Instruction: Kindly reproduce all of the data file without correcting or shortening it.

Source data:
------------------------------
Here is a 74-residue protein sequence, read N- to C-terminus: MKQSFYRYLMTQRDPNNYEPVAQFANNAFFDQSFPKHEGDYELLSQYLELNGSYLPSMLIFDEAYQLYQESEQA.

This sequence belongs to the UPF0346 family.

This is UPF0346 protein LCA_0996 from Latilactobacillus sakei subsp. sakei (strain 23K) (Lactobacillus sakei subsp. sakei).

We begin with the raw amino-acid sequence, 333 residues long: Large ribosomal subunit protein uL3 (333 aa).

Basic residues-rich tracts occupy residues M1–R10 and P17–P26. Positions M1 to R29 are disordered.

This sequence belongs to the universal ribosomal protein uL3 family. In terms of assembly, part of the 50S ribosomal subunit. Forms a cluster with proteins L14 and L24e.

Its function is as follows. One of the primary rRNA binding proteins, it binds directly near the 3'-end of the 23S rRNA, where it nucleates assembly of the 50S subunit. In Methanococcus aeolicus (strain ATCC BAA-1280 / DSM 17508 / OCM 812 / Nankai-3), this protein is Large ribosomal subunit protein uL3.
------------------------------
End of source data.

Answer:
Here is a 74-residue protein sequence, read N- to C-terminus: MKQSFYRYLMTQRDPNNYEPVAQFANNAFFDQSFPKHEGDYELLSQYLELNGSYLPSMLIFDEAYQLYQESEQA.

This sequence belongs to the UPF0346 family.

This is UPF0346 protein LCA_0996 from Latilactobacillus sakei subsp. sakei (strain 23K) (Lactobacillus sakei subsp. sakei).

We begin with the raw amino-acid sequence, 333 residues long: Large ribosomal subunit protein uL3 (333 aa).

Basic residues-rich tracts occupy residues M1–R10 and P17–P26. Positions M1 to R29 are disordered.

This sequence belongs to the universal ribosomal protein uL3 family. In terms of assembly, part of the 50S ribosomal subunit. Forms a cluster with proteins L14 and L24e.

Its function is as follows. One of the primary rRNA binding proteins, it binds directly near the 3'-end of the 23S rRNA, where it nucleates assembly of the 50S subunit. In Methanococcus aeolicus (strain ATCC BAA-1280 / DSM 17508 / OCM 812 / Nankai-3), this protein is Large ribosomal subunit protein uL3.